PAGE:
Maple Leafs 6, Canadiens 5
Wednesday, December 29, 1982
Maple Leaf Gardens, Toronto, ON
It was as though Dan Daoust and the Toronto Maple Leafs had somehow turned back the clock more than a decade last night at Maple Leaf Gardens.
On this one night, of what has been the most dreadful of all National Hockey League seasons for the Leafs, the grand old rivalry between the Leafs and the Montréal Canadiens was what it once had been.
It was a rollicking, rolling night at the Gardens, this night on which the Leafs overwhelmed the Canadiens far more thoroughly than the final 6-5 margin of victory might indicate.
It was a night in which the Leafs made a crowd, which had come out to watch the Flying Frenchmen, forget the cynical disdain in which they had held the home team and become Leaf rooters again.
And it was Daoust, the odd-man out in the Montréal scheme of things, that turned on the Leafs and their fans with a swashbuckling, reckless performance for his new team.
The scoresheet makes stars of Rick Vaive and Billy Harris, whose third-period goals ended a 4-4 tie and a 10-game winless string for the Leafs. But it is Daoust who has set the tone for the Leafs since he arrived, his willingness to sacrifice his 160-pound body being the key to three strong team efforts in four games.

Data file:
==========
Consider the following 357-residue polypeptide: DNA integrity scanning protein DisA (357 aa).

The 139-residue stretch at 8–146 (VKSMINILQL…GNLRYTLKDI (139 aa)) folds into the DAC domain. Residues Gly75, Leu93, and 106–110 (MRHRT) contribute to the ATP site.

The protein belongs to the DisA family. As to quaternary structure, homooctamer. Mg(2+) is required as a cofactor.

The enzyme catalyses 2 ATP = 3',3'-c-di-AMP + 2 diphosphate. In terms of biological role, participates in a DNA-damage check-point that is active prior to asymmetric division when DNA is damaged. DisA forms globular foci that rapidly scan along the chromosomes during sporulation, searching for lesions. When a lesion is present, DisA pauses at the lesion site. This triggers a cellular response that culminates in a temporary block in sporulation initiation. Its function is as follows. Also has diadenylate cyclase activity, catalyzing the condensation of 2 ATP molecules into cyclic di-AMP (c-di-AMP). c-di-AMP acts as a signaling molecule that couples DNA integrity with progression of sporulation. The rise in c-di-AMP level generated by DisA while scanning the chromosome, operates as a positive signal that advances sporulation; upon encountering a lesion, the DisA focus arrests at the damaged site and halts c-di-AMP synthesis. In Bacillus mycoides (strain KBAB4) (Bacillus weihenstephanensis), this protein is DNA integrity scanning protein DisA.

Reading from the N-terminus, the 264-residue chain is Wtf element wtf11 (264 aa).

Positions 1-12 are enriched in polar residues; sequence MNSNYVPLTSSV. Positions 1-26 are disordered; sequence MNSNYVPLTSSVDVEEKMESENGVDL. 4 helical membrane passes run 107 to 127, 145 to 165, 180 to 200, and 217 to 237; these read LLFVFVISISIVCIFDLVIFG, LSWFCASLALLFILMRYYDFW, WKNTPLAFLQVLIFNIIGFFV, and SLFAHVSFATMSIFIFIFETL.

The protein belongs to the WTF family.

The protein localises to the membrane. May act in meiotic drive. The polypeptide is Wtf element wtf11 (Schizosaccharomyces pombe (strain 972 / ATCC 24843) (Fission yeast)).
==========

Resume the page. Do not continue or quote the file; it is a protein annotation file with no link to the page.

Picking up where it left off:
With Daoust in the lineup, the Leafs have lost 4-3 to the league-leading Chicago Black Hawks, tied Montréal 4-4 on Tuesday night and won last night in a game in which only a so-so performance by ex-Montréal goaltender Bunny Larocque kept the Canadiens close.
Daoust has had a point in each of his four games with the Leafs, including their one poor performance in his presence, a 7-3 loss to the St. Louis Blues. “You can’t really say enough about the guy,” Vaive, his linemate, said. “He’s not very big, but he hits as much as anybody in the league. “He hits so much, everybody on the bench says, ‘If he does it, why can’t I?’ He’s 20 pounds lighter than the rest of us.” “He’s a competitor and he gives everybody a shot in the arm,” coach Mike Nykoluk said.
Daoust seemed to be everywhere, setting up another Vaive goal, jostling his former Montréal teammates, infuriating Pierre Mondou and finally belting him as hard as any Leaf has hit an opponent all season.
But the victory did not belong to Daoust alone on a night when the Leafs relentlessly swept away the Canadiens and gave the customers a reason to stay around until the finish.
They have never played better this season than they did in the first 11 minutes of the second period, when they outshot the Habs 15-0 and only the brilliance of rookie netminder Mark Holden kept the visitors in the game.
But Larocque, still rebuilding his strength after a long bout with stomach flu, was shaky enough to let the Habs make a comeback.
He was caught out of position on a pair of goals by Mark Napier that cut the Leaf lead to 4-3 and 6-5 and was saved by Borje Salming on another misplay, but it was a goal by Swedish rookie Mats Naslund that created the 4-4 tie.